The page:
Another embodiment is an electrical stimulation system including an implantable control module defining a port for receiving a proximal end of an electrical stimulation lead. The control module includes a power source and an electronic subassembly coupled to the power source to provide electrical stimulation current to the electrical stimulation lead for stimulation of patient tissue. The electrical stimulation system further includes a sheath defining a sheath lumen to slidingly receive a portion of the electrical stimulation lead. The sheath includes a flexible sheath body and an elongate RF shield disposed within the sheath body and extending along the first sheath. In at least some embodiments, the system further includes a lead extension coupleable to the control module.

Any of the sheaths described above can include a conductive braided tube or a conductive coiled tube as the RF shield.

BRIEF DESCRIPTION OF THE DRAWINGS

Non-limiting and non-exhaustive embodiments of the present invention are described with reference to the following drawings. In the drawings, like reference numerals refer to like parts throughout the various figures unless otherwise specified.

For a better understanding of the present invention, reference will be made to the following Detailed Description, which is to be read in association with the accompanying drawings, wherein:

FIG. 1 is a schematic view of one embodiment of an electrical stimulation system that includes a paddle lead electrically coupled to a control module, according to the invention;

FIG. 2 is a schematic view of one embodiment of an electrical stimulation system that includes a percutaneous lead electrically coupled to a control module, according to the invention;

FIG. 3A is a schematic view of one embodiment of the control module of FIG. 1 configured and arranged to electrically couple to an elongated device, according to the invention;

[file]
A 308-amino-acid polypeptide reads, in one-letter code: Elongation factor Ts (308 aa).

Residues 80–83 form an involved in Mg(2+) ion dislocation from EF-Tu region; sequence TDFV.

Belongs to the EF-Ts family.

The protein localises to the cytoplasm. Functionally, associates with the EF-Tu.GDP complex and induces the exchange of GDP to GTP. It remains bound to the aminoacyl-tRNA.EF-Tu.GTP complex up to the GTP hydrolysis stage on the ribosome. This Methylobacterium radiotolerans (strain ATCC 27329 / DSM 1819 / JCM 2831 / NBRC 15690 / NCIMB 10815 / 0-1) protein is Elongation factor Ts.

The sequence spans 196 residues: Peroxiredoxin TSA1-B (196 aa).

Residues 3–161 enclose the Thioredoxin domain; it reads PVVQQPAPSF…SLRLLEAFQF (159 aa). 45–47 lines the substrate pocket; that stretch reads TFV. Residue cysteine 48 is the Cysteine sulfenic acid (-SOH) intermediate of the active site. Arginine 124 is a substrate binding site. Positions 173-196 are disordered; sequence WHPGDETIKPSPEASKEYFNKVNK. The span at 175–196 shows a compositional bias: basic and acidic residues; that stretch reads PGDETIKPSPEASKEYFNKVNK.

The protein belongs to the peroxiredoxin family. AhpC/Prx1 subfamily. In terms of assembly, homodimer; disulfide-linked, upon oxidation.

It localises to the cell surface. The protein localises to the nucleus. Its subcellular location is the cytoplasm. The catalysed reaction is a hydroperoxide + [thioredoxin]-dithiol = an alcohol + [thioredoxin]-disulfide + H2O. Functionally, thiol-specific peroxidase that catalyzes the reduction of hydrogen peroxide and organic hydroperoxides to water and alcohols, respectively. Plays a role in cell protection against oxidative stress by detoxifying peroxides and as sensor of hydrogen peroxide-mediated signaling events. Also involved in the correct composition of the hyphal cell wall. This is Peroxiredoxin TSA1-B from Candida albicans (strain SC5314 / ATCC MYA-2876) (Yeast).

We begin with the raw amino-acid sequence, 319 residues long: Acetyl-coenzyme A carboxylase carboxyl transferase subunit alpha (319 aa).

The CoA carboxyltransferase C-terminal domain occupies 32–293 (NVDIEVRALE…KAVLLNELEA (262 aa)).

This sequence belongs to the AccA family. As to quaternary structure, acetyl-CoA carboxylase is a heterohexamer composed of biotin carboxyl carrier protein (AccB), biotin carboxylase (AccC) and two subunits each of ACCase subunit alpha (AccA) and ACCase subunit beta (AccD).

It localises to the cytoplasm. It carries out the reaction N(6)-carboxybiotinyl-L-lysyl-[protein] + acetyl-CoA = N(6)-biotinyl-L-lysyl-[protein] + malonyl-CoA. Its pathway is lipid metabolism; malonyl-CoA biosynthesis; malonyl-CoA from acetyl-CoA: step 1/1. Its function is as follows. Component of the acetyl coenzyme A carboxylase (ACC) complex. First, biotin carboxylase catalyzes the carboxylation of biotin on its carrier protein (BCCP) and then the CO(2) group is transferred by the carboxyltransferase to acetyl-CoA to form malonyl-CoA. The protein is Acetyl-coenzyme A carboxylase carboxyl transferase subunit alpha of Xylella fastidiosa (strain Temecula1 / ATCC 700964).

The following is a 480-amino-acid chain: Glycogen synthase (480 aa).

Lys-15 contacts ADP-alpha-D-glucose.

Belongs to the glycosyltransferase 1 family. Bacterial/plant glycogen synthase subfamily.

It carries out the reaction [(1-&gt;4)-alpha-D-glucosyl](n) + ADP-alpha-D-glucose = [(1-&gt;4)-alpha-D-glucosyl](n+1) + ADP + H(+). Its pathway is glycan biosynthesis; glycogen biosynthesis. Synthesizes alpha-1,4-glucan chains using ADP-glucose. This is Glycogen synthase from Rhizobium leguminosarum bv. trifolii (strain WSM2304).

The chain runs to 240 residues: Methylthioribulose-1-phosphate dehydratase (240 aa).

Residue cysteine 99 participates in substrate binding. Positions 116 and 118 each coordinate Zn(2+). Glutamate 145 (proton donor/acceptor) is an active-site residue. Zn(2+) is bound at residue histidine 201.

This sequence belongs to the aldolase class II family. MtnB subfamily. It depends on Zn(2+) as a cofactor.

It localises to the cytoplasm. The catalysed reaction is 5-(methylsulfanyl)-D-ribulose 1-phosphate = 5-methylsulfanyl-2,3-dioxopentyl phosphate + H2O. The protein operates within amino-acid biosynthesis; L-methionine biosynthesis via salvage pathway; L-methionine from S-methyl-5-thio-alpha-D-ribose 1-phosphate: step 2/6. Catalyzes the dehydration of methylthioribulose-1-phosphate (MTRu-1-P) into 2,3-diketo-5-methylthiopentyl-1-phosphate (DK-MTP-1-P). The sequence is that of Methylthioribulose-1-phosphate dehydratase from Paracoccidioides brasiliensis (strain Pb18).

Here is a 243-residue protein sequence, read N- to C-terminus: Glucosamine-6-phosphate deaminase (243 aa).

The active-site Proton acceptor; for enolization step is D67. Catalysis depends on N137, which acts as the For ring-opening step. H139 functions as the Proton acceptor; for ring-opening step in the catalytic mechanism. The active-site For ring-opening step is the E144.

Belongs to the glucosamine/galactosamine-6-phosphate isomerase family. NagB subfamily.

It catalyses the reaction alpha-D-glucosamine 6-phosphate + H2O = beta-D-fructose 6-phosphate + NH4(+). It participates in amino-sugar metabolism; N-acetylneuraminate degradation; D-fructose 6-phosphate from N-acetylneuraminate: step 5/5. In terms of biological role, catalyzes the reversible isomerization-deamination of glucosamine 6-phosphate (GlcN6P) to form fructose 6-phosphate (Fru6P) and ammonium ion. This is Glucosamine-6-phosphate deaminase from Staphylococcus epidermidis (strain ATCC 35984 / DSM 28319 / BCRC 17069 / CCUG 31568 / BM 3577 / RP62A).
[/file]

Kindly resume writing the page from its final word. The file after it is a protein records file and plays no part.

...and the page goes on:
FIG. 3B is a schematic view of one embodiment of a lead extension configured and arranged to electrically couple the elongated device of FIG. 2 to the control module of FIG. 1, according to the invention;

FIG. 4A is a schematic view of one embodiment of an electrical stimulation system implanted in a patient for deep brain stimulation, according to the invention;

FIG. 4B is a schematic perspective view of one embodiment of a tunneling tool and sheath, according to the invention;

FIG. 5A is a schematic side view of one embodiment of an electrical stimulation lead implanted into a brain of a patient, according to the invention;

FIG. 5B is a schematic side view of the lead of FIG. 5A with a sheath over a portion of the lead, according to the invention;

FIG. 5C is a schematic cross-sectional view of the lead and sheath of FIG. 5B, according to the invention:

FIG. 6 is a schematic side view of one embodiment of an electrical stimulation lead implanted into a brain of a patient and a lead extension with a sheath over a portion of the lead, according to the invention;

FIG. 7 is a schematic side view of one embodiment of an electrical stimulation lead implanted into a brain of a patient and a lead extension with sheaths over a portion of the lead and a portion of the lead extension, according to the invention;

FIG. 8 is a schematic side view of one embodiment of an electrical stimulation lead implanted into a brain of a patient and a lead extension with a sheath over a portion of the lead extension, according to the invention;

FIG. 9 is a schematic side view of one embodiment of an electrical stimulation lead implanted into a brain of a patient and a lead extension with a sheath over a portion of the lead and lead extension, according to the invention; and

FIG. 10 is a schematic overview of one embodiment of components of a stimulation system, including an electronic subassembly disposed within a control module, according to the invention.

DETAILED DESCRIPTION

The present invention is directed to the area of implantable electrical stimulation systems and methods of making and using the systems. The present invention is also directed to implantable electrical stimulation leads and a shielded sheath that receives the lead, as well as to methods of making and using the leads and electrical stimulation systems.

Suitable implantable electrical stimulation systems include, but are not limited to, a least one lead with one or more electrodes disposed along a distal end of the lead and one or more terminals disposed along the one or more proximal ends of the lead. Leads include, for example, percutaneous leads, paddle leads, and cuff leads. Examples of electrical stimulation systems with leads are found in, for example, U.S. Pat. Nos. 6,181,969; 6,516,227; 6,609,029; 6,609,032; 6,741,892; 7,949,395; 7,244,150; 7,672,734; 7,761,165; 7,974,706; 8,175,710; 8,224,450; and 8,364,278; and U.S. Patent Application Publication No. 2007/0150036 (now U.S. Pat. No. 8,700,178), all of which are incorporated by reference.